2. and of course all UK people are shooting or stabbing each other incdluding their families, if we believe the news as being generally reflective of how all people in a particular country behave …

            (A simple google news check for firearms incidents and stabbings in the UK in the past 7 days showed 9 shootings and 24 stabbings including at least 16 fatalities – this may not be a comprehensive total …)

            So, unless this means that all British people go around shooting and stabbing each other (quite savage acts, I would contend) then I think jumping to the concusion you reach about Africans being savages is wrong and racist.

          3. Spanner1960 2 Jan 2012, 5:40pm

            @Stu: Yeah right. And over 50 men, women and children were mercilessly slaughtered on Christmas day in Nigeria alone. It’s becoming almost an everyday occurrence. Get a bit of perspective mate.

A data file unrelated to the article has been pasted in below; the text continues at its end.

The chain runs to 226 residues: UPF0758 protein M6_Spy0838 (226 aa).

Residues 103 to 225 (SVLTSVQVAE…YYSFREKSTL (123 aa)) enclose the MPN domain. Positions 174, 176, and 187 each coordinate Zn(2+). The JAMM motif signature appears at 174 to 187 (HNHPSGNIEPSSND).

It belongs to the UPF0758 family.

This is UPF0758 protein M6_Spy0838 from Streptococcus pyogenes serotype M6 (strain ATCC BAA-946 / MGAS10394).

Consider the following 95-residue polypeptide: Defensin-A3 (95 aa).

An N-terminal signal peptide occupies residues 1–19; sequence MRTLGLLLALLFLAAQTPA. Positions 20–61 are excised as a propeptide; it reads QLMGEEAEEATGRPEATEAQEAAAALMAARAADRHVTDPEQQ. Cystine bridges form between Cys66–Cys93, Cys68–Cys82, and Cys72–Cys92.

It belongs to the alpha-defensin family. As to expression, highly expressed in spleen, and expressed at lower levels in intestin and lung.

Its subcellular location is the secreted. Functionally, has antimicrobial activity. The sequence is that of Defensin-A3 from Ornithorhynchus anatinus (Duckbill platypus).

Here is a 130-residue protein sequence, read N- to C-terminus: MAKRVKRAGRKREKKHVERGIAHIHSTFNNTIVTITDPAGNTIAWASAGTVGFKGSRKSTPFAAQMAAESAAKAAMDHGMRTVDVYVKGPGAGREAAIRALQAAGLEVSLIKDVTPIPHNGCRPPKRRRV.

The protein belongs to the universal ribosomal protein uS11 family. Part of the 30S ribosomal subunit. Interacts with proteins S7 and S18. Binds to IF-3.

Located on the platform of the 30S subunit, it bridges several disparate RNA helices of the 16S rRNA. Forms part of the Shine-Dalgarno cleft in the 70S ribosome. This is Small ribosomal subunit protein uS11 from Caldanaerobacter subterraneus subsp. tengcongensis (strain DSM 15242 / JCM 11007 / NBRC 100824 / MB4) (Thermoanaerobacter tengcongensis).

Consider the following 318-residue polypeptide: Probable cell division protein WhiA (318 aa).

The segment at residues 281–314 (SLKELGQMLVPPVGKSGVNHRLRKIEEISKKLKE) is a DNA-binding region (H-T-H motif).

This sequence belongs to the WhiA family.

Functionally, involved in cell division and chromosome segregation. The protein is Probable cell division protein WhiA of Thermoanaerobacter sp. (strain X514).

Also, I never mentioned the race, I mentioned the country. As it happens, most of the violence is religious and/or tribal, but then I suppose you will now label me “Islamophobic” by the same token.

          4. @Spanner1960

            It was the phrase “savages” that I consider to be racist …

            And on New Years day there were people murdered in Co Durham (4), Sheffield, Nuneaton (2), Norfolk (2), London, Lancashire, Sussex and probably more I am unaware of … is that not “primative” savagery …?

            Also you did not mention a country – it was a continent …

  14. Thank you Mr Speaker for speaking out.

  15. Thank you John Bercow for your support and dedication. Let us now see it in realtime action. Full Gay Rights, Gay Marriage etc.